With a raw diet, there’s the potential that your dog might be injured by bone fragments in the meat. Bones can pose a choking hazard, break your dog’s teeth, or cause an internal puncture. Cooked bones are especially susceptible to splintering and should only be fed to your dog under supervision.
Some raw meat contains bacteria and parasites that might lead to infections in your dog. This is especially dangerous for dogs who have cancer or other serious health issues, as they’re more vulnerable to being affected by this bacteria.
Even if your dog seems healthy, bacteria might bring an underlying health issue to the surface by making it worse. And these types of bacteria aren’t safe for humans either.
Feeding your dog a raw food diet means taking their nutrition into your own hands. While this can be one of the main appeals of the diet, it can also lead to severe health issues if not properly balanced. The specific vitamins and minerals crucial to dog nutrition may not be present in raw ingredients, which means a raw food diet could leave your dog deficient. On the other hand, too much protein, fat, or other nutrients could lead to issues like anemia, low bone density, and liver failure.
Preparing a 100% raw diet at home for your dog can take up a lot of time. It’s also more expensive than buying kibble at the store. Dry dog food can cost around $1 per day, while a one-day supply of raw chicken can cost anywhere from $2.50 to $5. If your family is trying to operate under a budget, or doesn’t have much time to cook, a raw diet might not be the best choice.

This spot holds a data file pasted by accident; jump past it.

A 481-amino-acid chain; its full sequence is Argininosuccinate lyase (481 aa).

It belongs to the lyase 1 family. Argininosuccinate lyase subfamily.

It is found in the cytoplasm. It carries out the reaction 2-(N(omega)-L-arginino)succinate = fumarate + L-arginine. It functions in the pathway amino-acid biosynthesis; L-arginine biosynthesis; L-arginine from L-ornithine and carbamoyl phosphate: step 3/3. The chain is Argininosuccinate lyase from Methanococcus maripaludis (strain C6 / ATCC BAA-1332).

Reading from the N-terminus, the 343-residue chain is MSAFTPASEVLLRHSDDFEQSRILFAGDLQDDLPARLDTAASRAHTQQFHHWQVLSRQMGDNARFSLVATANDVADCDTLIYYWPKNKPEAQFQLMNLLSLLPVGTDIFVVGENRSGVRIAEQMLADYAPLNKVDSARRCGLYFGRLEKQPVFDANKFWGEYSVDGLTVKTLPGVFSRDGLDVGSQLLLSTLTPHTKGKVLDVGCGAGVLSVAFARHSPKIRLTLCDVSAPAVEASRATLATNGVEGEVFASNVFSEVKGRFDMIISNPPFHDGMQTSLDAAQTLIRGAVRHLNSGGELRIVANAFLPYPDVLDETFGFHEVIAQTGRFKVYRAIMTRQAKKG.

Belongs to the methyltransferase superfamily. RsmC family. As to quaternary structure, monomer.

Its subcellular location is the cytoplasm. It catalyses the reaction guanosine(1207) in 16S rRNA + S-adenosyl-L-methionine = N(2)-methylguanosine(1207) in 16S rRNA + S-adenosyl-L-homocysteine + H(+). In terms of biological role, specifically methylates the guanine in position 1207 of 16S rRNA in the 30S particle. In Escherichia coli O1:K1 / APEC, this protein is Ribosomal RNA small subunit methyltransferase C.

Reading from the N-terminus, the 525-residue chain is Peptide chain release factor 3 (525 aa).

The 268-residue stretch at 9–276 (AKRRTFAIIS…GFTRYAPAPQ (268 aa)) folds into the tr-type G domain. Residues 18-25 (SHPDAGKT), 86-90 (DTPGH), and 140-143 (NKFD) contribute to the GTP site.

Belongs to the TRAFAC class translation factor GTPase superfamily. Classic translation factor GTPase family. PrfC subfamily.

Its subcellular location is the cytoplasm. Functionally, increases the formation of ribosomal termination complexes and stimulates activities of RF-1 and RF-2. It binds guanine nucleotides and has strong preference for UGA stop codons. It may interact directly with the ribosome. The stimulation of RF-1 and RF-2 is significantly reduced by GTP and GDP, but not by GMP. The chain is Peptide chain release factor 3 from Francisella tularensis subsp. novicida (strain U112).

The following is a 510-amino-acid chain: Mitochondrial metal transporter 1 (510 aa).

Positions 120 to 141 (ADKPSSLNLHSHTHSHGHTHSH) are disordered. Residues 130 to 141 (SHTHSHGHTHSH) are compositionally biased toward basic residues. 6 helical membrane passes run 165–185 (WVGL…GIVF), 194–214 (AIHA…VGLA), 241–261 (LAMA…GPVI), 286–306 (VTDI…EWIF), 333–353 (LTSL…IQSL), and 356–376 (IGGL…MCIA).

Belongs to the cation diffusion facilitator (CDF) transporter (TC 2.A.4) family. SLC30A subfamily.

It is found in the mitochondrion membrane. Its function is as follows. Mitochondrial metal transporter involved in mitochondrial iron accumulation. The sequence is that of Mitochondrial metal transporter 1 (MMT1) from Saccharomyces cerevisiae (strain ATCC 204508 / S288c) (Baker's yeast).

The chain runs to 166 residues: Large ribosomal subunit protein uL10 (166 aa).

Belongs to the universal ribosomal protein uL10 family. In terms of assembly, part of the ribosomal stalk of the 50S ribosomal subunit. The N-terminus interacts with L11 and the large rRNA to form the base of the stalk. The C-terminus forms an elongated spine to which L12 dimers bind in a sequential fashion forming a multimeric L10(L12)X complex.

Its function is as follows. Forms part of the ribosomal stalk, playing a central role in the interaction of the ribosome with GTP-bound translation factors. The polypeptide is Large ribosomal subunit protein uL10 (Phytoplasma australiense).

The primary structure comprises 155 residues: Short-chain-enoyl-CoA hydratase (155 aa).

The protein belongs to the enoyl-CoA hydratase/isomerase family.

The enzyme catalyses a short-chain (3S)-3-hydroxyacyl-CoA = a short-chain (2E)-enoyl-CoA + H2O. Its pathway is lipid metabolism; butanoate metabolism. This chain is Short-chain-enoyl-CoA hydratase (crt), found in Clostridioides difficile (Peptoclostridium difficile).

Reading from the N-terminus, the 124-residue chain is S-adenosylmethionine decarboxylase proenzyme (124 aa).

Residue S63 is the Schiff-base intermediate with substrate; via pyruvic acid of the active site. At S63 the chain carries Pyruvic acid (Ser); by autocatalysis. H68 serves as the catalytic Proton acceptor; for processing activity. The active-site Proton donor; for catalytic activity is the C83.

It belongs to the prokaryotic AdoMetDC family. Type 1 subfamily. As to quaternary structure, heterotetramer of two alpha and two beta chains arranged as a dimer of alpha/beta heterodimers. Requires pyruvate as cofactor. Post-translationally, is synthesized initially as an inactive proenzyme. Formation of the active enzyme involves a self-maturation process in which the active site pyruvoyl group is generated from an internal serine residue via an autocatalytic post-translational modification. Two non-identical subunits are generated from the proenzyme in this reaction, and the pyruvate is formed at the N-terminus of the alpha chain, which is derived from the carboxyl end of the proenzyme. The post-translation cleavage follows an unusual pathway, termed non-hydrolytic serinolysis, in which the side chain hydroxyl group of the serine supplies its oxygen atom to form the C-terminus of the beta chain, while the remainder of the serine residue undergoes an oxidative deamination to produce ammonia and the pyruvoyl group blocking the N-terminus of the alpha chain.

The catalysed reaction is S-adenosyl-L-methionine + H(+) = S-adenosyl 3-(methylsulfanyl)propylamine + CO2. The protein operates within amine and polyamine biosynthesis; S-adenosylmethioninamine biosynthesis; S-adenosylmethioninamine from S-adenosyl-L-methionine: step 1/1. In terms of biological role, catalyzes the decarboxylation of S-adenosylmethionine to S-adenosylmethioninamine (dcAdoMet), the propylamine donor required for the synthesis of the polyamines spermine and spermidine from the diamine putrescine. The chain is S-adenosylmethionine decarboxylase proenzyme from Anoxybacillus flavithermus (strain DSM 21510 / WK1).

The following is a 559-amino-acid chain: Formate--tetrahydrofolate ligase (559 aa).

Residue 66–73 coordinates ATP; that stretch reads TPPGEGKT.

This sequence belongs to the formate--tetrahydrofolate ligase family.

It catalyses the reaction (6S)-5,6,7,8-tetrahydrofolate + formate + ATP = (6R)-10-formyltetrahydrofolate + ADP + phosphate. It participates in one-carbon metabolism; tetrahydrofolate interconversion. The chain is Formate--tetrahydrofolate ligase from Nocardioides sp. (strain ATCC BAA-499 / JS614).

A raw food diet has the potential to improve your dog’s health, but it’s not going to be a good fit for every pooch. In the end, whether a raw food diet is right for your dog is a question for you and your vet to discuss and answer together.
It all comes down to what’s best for your pet’s health. But investing in a MetLife1 dog insurance policy is one way to make sure your best friend will always be taken care of. Get a free quote today to see how simple taking care of your dog can be.
Nothing in this article should be construed as financial, legal or veterinary advice. Please consult your own advisors for questions relating to your and your pet’s specific circumstances.
1 Pet Insurance offered by MetLife Pet Insurance Solutions LLC is underwritten by Independence American Insurance Company (“IAIC”), a Delaware insurance company, headquartered at 485 Madison Avenue, NY, NY 10022, and Metropolitan General Insurance Company (“MetGen”), a Rhode Island insurance company, headquartered at 700 Quaker Lane, Warwick, RI 02886, in those states where MetGen’s policies are available. MetLife Pet Insurance Solutions LLC is the policy administrator authorized by IAIC and MetGen to offer and administer pet insurance policies. MetLife Pet Insurance Solutions LLC was previously known as PetFirst Healthcare, LLC and in some states continues to operate under that name pending approval of its application for a name change. The entity may operate under an alternate, assumed, and/or fictitious name in certain jurisdictions as approved, including MetLife Pet Insurance Services LLC (New York and Minnesota), MetLife Pet Insurance Solutions Agency LLC (Illinois), and such other alternate, assumed, or fictitious names approved by certain jurisdictions.